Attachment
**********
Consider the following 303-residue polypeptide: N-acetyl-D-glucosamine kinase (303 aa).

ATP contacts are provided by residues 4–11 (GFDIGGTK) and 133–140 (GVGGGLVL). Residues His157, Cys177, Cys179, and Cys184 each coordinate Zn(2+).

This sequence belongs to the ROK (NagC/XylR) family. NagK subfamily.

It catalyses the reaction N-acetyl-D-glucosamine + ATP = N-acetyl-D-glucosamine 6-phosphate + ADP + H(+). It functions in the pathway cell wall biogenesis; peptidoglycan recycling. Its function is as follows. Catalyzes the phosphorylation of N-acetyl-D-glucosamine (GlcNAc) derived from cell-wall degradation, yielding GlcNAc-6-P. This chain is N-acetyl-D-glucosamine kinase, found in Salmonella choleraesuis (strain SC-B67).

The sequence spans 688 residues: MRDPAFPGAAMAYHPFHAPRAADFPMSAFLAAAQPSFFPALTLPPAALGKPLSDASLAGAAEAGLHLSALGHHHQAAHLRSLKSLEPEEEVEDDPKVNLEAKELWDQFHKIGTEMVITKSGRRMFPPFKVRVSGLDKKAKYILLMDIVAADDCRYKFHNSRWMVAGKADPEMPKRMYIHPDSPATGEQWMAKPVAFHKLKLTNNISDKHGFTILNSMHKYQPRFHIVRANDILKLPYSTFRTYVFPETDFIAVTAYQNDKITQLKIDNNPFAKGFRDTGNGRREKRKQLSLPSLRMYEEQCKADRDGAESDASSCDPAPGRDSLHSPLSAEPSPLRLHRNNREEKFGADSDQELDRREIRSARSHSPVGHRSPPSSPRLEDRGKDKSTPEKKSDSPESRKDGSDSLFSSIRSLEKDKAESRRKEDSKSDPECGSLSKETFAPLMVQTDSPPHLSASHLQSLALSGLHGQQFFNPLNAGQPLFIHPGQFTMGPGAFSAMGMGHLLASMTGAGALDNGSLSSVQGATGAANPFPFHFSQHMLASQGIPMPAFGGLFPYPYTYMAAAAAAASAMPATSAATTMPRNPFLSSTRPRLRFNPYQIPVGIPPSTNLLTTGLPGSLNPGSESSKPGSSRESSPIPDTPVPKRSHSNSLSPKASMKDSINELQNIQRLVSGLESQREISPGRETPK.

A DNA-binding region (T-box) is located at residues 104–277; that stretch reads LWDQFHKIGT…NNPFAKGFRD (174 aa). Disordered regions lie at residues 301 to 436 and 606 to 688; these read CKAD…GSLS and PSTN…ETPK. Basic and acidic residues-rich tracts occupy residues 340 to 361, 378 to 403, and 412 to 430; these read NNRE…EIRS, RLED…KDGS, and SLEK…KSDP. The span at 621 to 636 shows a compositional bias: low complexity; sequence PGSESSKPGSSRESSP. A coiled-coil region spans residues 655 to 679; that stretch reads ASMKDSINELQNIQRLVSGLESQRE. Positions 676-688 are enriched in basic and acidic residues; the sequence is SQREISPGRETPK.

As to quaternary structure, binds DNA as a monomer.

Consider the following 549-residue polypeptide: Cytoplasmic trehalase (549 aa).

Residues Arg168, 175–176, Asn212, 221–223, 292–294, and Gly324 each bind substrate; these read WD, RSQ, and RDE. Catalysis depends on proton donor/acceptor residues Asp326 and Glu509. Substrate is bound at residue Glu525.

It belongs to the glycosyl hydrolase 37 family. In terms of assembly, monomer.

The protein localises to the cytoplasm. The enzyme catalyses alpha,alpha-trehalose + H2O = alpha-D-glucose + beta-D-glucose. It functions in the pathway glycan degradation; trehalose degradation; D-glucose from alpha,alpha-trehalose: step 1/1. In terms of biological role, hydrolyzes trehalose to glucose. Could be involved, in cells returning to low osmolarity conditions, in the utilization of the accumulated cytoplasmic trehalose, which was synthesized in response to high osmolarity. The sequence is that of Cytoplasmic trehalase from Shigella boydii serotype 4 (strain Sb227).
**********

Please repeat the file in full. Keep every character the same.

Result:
Consider the following 303-residue polypeptide: N-acetyl-D-glucosamine kinase (303 aa).

ATP contacts are provided by residues 4–11 (GFDIGGTK) and 133–140 (GVGGGLVL). Residues His157, Cys177, Cys179, and Cys184 each coordinate Zn(2+).

This sequence belongs to the ROK (NagC/XylR) family. NagK subfamily.

It catalyses the reaction N-acetyl-D-glucosamine + ATP = N-acetyl-D-glucosamine 6-phosphate + ADP + H(+). It functions in the pathway cell wall biogenesis; peptidoglycan recycling. Its function is as follows. Catalyzes the phosphorylation of N-acetyl-D-glucosamine (GlcNAc) derived from cell-wall degradation, yielding GlcNAc-6-P. This chain is N-acetyl-D-glucosamine kinase, found in Salmonella choleraesuis (strain SC-B67).

The sequence spans 688 residues: MRDPAFPGAAMAYHPFHAPRAADFPMSAFLAAAQPSFFPALTLPPAALGKPLSDASLAGAAEAGLHLSALGHHHQAAHLRSLKSLEPEEEVEDDPKVNLEAKELWDQFHKIGTEMVITKSGRRMFPPFKVRVSGLDKKAKYILLMDIVAADDCRYKFHNSRWMVAGKADPEMPKRMYIHPDSPATGEQWMAKPVAFHKLKLTNNISDKHGFTILNSMHKYQPRFHIVRANDILKLPYSTFRTYVFPETDFIAVTAYQNDKITQLKIDNNPFAKGFRDTGNGRREKRKQLSLPSLRMYEEQCKADRDGAESDASSCDPAPGRDSLHSPLSAEPSPLRLHRNNREEKFGADSDQELDRREIRSARSHSPVGHRSPPSSPRLEDRGKDKSTPEKKSDSPESRKDGSDSLFSSIRSLEKDKAESRRKEDSKSDPECGSLSKETFAPLMVQTDSPPHLSASHLQSLALSGLHGQQFFNPLNAGQPLFIHPGQFTMGPGAFSAMGMGHLLASMTGAGALDNGSLSSVQGATGAANPFPFHFSQHMLASQGIPMPAFGGLFPYPYTYMAAAAAAASAMPATSAATTMPRNPFLSSTRPRLRFNPYQIPVGIPPSTNLLTTGLPGSLNPGSESSKPGSSRESSPIPDTPVPKRSHSNSLSPKASMKDSINELQNIQRLVSGLESQREISPGRETPK.

A DNA-binding region (T-box) is located at residues 104–277; that stretch reads LWDQFHKIGT…NNPFAKGFRD (174 aa). Disordered regions lie at residues 301 to 436 and 606 to 688; these read CKAD…GSLS and PSTN…ETPK. Basic and acidic residues-rich tracts occupy residues 340 to 361, 378 to 403, and 412 to 430; these read NNRE…EIRS, RLED…KDGS, and SLEK…KSDP. The span at 621 to 636 shows a compositional bias: low complexity; sequence PGSESSKPGSSRESSP. A coiled-coil region spans residues 655 to 679; that stretch reads ASMKDSINELQNIQRLVSGLESQRE. Positions 676-688 are enriched in basic and acidic residues; the sequence is SQREISPGRETPK.

As to quaternary structure, binds DNA as a monomer.

Consider the following 549-residue polypeptide: Cytoplasmic trehalase (549 aa).

Residues Arg168, 175–176, Asn212, 221–223, 292–294, and Gly324 each bind substrate; these read WD, RSQ, and RDE. Catalysis depends on proton donor/acceptor residues Asp326 and Glu509. Substrate is bound at residue Glu525.

It belongs to the glycosyl hydrolase 37 family. In terms of assembly, monomer.

The protein localises to the cytoplasm. The enzyme catalyses alpha,alpha-trehalose + H2O = alpha-D-glucose + beta-D-glucose. It functions in the pathway glycan degradation; trehalose degradation; D-glucose from alpha,alpha-trehalose: step 1/1. In terms of biological role, hydrolyzes trehalose to glucose. Could be involved, in cells returning to low osmolarity conditions, in the utilization of the accumulated cytoplasmic trehalose, which was synthesized in response to high osmolarity. The sequence is that of Cytoplasmic trehalase from Shigella boydii serotype 4 (strain Sb227).